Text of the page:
One (big) reason this KC Chiefs-Bills game could play out differently than the last one

Rich Sugg/
·4 min read

Bills quarterback Josh Allen sat in a back room in Arrowhead Stadium after a Week 5 victory, when he spent a six-minute news conference trying to downplay the result’s significance.

An early question asked if he felt the Bills had cleared a hurdle by finally beating Kansas City. Another wondered if the win had sent a message to the rest of the AFC about the Bills’ looming supremacy.

Allen had shredded the Chiefs’ defense that day — 315 yards and three touchdowns on just 15 completions. He also ran for 59 yards and another touchdown.

But there’s one other number — tucked deeper into his stat line — that played a heavy factor that day. The Chiefs need to change it when they meet again Sunday in the AFC Divisional Round, and there’s one big reason they can change it.

Total sacks: zero.

He was hardly even pressured. The Chiefs pass rush managed to make contact on Allen only once in the 32 times he had the football.

The reason they can change it? The Chiefs defensive line is considerably better — and considerably different — than that Week 5 meeting. You can argue no unit on the roster has made a more obvious leap, and much credit has been provided to the midseason addition of Melvin Ingram and Chris Jones’ return to the inside.

Which makes this relevant: Ingram did not play in that first meeting with the Bills, which came a month before his arrival in the trade from Pittsburgh. Oh, and Jones didn’t either; he was held out with an ailing wrist. Frank Clark did play, but it marked his first action since a second hamstring injury.

It’s a different unit this time.

“We go as a group,” Jones said. “I’m able to feed off Frank Clark, and Frank is able to force double teams so they (can’t) double me the whole game. Or it’s Mel making plays and opening it up for everyone. So I think we feed off each other.

“I think as the D-line goes, it makes it a lot easier for individuals on our team. If the D-line is affecting the run, it’s easier for our linebackers. If we’re affecting the quarterback, then our (defensive backs) don’t have to hold on all day. So I think it’s a domino effect as a whole as a defense.”

A domino effect that starts with No. 95.

The evolution of Chris Jones

Jones showed up to training camp 15 pounds lighter (despite a last-minute stop at Popeye’s on arrival day). He had spent the offseason taking yoga and Pilates classes, all part of a plan to move from defensive tackle to defensive end.

But after months of preparation, the move just plain didn’t work. It felt forced. He was less productive rushing from the outside. More noticeably, the Chiefs’ defensive line as a whole was less productive.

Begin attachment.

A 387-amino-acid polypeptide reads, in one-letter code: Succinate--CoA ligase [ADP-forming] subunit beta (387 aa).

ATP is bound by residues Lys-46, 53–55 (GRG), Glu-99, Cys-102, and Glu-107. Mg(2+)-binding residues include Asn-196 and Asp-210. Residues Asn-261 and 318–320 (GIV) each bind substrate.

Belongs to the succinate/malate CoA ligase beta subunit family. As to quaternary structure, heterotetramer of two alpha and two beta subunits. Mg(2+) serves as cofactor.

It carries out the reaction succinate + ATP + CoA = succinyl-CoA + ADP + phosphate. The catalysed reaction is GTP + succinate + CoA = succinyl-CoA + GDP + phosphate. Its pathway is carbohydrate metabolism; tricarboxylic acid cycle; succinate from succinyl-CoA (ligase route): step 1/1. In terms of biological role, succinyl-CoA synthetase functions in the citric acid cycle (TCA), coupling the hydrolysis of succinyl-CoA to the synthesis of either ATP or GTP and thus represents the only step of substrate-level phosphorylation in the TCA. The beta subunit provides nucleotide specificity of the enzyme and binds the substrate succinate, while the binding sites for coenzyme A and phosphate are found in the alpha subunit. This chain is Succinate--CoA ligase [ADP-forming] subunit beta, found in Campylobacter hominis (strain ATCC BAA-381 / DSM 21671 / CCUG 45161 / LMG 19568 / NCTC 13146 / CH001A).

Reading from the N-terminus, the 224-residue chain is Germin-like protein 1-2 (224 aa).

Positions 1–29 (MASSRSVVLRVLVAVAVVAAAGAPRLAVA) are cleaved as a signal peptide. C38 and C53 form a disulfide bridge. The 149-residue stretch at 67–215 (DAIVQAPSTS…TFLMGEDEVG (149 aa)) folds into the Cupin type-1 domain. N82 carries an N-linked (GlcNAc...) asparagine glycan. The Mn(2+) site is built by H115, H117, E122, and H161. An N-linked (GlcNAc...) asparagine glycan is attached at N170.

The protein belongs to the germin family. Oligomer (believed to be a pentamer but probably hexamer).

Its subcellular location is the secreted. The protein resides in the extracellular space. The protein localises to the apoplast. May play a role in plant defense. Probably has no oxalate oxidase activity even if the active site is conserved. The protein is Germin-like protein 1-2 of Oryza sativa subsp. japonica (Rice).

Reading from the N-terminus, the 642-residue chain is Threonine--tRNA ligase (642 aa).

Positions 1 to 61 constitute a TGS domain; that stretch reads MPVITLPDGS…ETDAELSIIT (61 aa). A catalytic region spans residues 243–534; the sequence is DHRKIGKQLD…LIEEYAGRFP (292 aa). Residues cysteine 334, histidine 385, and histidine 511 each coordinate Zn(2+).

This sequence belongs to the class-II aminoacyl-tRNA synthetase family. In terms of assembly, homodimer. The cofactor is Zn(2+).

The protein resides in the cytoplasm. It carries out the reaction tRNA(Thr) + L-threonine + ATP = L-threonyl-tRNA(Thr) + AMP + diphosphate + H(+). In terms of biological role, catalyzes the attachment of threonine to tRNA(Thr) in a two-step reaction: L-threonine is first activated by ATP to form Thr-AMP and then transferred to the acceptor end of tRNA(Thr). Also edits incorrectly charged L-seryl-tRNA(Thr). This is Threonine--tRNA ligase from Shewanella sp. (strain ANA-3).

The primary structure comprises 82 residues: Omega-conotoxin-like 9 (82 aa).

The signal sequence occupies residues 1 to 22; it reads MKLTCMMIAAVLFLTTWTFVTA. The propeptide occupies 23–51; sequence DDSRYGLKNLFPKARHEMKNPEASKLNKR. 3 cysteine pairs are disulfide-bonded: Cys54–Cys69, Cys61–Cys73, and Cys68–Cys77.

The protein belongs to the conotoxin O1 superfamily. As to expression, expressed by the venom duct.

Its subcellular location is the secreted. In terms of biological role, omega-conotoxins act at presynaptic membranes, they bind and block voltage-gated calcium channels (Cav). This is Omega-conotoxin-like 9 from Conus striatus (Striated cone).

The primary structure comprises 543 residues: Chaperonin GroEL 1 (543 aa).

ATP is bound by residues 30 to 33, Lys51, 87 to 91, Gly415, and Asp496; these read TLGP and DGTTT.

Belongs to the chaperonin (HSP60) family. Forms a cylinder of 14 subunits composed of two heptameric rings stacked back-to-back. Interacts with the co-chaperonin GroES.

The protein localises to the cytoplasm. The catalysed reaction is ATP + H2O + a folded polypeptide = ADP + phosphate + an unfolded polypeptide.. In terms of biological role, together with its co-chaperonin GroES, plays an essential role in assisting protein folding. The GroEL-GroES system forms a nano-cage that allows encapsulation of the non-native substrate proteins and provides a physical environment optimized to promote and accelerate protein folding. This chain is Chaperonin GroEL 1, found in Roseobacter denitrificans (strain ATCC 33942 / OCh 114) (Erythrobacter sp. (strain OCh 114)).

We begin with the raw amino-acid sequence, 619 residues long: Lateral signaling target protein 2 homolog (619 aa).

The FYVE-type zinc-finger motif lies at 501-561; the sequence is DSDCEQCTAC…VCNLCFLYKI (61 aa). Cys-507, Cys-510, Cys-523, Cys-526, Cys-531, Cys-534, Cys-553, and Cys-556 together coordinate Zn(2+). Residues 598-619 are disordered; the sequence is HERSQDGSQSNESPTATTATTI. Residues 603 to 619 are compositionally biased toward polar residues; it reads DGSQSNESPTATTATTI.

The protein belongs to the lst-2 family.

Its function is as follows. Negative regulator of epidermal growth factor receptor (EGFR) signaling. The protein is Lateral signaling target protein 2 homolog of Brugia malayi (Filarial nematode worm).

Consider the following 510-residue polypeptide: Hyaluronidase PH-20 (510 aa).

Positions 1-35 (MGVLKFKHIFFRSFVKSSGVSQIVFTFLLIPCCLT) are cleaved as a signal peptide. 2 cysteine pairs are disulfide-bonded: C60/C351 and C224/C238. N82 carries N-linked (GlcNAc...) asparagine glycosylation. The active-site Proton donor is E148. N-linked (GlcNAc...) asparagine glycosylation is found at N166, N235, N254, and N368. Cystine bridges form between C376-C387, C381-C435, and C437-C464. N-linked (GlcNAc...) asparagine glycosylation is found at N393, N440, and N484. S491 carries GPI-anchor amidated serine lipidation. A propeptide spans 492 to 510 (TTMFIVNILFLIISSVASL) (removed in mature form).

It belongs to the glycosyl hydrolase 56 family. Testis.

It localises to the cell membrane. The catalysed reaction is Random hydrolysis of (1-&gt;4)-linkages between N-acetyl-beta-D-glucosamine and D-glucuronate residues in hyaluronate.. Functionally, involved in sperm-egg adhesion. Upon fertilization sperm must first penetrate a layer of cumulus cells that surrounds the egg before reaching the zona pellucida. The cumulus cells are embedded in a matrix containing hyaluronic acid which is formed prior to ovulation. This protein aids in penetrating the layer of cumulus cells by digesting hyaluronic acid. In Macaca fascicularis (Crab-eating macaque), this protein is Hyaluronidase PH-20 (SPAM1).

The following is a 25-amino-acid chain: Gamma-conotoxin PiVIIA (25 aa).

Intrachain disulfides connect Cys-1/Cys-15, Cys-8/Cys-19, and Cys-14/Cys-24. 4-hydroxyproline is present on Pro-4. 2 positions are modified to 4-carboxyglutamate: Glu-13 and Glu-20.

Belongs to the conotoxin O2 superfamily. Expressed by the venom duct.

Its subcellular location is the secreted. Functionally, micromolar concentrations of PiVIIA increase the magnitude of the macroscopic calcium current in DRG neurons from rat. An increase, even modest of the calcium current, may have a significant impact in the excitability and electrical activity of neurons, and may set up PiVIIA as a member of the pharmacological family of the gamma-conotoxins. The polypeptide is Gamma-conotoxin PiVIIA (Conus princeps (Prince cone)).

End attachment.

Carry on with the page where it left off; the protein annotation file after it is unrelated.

And that prompted them to reverse course. Conventional thought has been that Ingram’s addition allowed Jones to move back to the interior, which certainly helped, but the Chiefs were already heading that direction. After two sacks in the opener, Jones had just one over the next seven games. As a team, the Chiefs managed only eight sacks in their first seven games, tied for last in the league.

Then the switch.

Back to what had proven successful.

“It was easy for (Jones) to move back inside,” Reid said. “He worked on the outside part. He’s still doing it — we still move him around and give him shots out there. It’s good to have that flexibility, and I think he’s handled it well.”

Jones has played 197 snaps outside the offensive tackle, but 179 of those came in the Chiefs’ first eight games. As he migrated back inside, the Chiefs production made a shift, too. They finished with 23 sacks in their last 10 games, more than double their initial output.

As a whole, the group is more reminiscent of its 2019 form. But it all starts with Jones. His presence on the interior prompts an array of double teams, freeing up one-on-one matchups elsewhere.

Yet even with all of the added attention, Jones has a pass-rush win rate of 21%, second highest in the league, according to ESPN Analytics. That wasn’t showing through when he rushed from the edge.

It is again now.

And the Chiefs are following suit. As a team, they win on 44% of their pass rushes, the seventh-best mark in the league, per those same ESPN Analytics.

It’s a far cry from Week 5 — when Josh Allen absorbed all of one hit for an entire game.

“Those four veteran guys are very, very close,” Reid said. “And the backup guys behind them are very close, and they just kind of feed off each other.

“All eight of them do their thing. It’s a good room right there.”